The main focus of permaculture education, as I understand it, is to shift the practices of folks in the Global North, so our appallingly ignorant resource use and pollution doesn’t wreck the biosphere. This benefits everyone, including indigenous communities, and the small farmers who actually feed the majority of the world’s people. It does extend to standing up to the corporate food supply chains that want to own and control every bit of land, labour, and income involved in farming, especially when they attack the traditional and novel organic practices involved in subsistence living and small farming in the Global South as “inefficient”. If this is interpreted as criticism of those who have bought into (or more usually been forced to accept) the “green revolution” snake oil sold by agents of the corporate supply chains, it’s probably because the astroturf groups who apologize for those supply chains spin it that way. I’ve seen a lot of vitriol directed at investor-driven “agribusiness” in the North, like the intensive diary farming ruining water quality in Aotearoa, but never at people on the land in the South.

Strawman #2: “Don’t Make Permaculture Courses Your Primary Source of Income”

I don’t think Tobias has ever run a PDC, or even run the numbers before making this criticism. Most of the money paid by students for a residential PDC goes into covering the direct costs of running them, including three healthy meals a day for each student (”beans and tortillas” are no cheaper than hummus when they’re both made on-site), and maybe subsidizing some of the outgoings of the properties that host them. Very little is left over to actually pay the teachers, who work fulltime for 21 days. Permaculturists I know make a living from a wide range of marginal income sources, including selling surplus produce, designing and consulting, running landscaping and garden maintenance services, writing books, and so on, as well as doing everything they can to reduce their cash costs by applying permaculture design to their own homes and gardens.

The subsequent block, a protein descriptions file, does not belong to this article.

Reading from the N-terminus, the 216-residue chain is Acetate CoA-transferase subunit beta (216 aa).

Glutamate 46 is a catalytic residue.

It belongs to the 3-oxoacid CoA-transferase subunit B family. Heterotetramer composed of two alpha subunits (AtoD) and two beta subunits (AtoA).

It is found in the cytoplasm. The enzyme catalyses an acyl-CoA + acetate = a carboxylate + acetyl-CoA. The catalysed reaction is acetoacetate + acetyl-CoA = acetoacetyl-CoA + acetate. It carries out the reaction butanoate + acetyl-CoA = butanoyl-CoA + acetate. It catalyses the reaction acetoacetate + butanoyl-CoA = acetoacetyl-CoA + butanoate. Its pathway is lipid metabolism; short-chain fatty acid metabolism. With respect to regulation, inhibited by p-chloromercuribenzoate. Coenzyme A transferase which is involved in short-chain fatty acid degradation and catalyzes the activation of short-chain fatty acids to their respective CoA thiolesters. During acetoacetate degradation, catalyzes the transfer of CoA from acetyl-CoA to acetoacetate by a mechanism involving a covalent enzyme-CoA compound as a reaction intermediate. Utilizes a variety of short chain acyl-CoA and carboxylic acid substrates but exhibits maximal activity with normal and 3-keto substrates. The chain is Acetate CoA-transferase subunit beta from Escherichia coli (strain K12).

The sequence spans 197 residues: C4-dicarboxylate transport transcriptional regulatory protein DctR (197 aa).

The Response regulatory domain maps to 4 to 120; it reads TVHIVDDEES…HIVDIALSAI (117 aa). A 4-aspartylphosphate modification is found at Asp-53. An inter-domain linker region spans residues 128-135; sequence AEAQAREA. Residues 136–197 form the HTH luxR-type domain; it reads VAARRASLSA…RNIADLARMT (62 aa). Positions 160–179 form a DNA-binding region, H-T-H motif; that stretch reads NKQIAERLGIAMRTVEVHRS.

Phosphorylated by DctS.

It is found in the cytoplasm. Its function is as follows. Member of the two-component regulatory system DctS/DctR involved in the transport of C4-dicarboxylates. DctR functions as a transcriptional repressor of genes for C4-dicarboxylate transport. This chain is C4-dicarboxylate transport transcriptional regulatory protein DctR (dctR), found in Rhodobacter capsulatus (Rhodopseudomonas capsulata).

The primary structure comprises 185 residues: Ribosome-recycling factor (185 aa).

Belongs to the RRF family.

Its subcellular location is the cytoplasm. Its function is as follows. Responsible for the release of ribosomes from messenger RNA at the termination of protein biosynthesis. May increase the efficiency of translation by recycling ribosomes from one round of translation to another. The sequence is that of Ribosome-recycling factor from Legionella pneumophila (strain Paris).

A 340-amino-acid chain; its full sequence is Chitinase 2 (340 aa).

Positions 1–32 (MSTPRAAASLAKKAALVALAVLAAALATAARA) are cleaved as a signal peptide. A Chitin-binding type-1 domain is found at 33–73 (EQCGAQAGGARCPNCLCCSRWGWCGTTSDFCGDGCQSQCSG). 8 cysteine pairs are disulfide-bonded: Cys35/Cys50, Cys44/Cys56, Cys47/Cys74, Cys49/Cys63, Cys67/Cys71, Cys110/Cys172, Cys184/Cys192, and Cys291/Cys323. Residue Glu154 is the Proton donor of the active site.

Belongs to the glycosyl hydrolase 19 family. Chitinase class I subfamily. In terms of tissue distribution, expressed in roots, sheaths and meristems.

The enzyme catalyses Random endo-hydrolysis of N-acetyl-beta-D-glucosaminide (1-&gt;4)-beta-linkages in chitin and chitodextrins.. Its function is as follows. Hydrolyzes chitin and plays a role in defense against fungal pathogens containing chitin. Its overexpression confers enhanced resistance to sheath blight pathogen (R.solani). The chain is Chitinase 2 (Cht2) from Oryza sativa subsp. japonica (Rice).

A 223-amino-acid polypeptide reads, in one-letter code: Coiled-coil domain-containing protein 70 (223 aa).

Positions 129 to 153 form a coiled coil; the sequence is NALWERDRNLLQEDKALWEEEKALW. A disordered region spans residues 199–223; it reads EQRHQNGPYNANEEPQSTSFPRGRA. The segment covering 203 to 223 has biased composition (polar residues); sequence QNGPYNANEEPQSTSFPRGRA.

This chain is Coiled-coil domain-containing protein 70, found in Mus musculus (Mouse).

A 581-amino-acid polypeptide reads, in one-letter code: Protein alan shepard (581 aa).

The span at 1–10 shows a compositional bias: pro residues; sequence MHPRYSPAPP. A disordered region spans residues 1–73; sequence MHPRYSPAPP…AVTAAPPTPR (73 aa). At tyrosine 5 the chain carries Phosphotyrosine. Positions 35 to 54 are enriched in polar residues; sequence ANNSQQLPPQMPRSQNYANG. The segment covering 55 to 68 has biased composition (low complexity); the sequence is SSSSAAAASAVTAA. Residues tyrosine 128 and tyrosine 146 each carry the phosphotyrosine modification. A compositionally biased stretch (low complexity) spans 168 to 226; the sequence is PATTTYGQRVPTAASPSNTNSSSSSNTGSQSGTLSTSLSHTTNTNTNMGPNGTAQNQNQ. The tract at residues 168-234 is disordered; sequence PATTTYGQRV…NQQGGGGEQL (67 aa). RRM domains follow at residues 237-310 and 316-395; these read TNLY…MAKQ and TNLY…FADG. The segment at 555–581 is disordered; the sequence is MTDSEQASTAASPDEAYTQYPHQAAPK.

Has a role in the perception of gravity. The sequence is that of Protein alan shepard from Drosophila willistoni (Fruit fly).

Strawman #3: People using and sharing regenerative land-use techniques that may resemble or have been inspired by traditional sustainable practices is “appropriation of knowledge… the same thing that mega- pharmaceutical companies and agricultural corporations have been doing for years through the patenting of medicines and seeds that have been stolen from the shared ecological wisdom of indigenous and peasant cultures throughout the world.”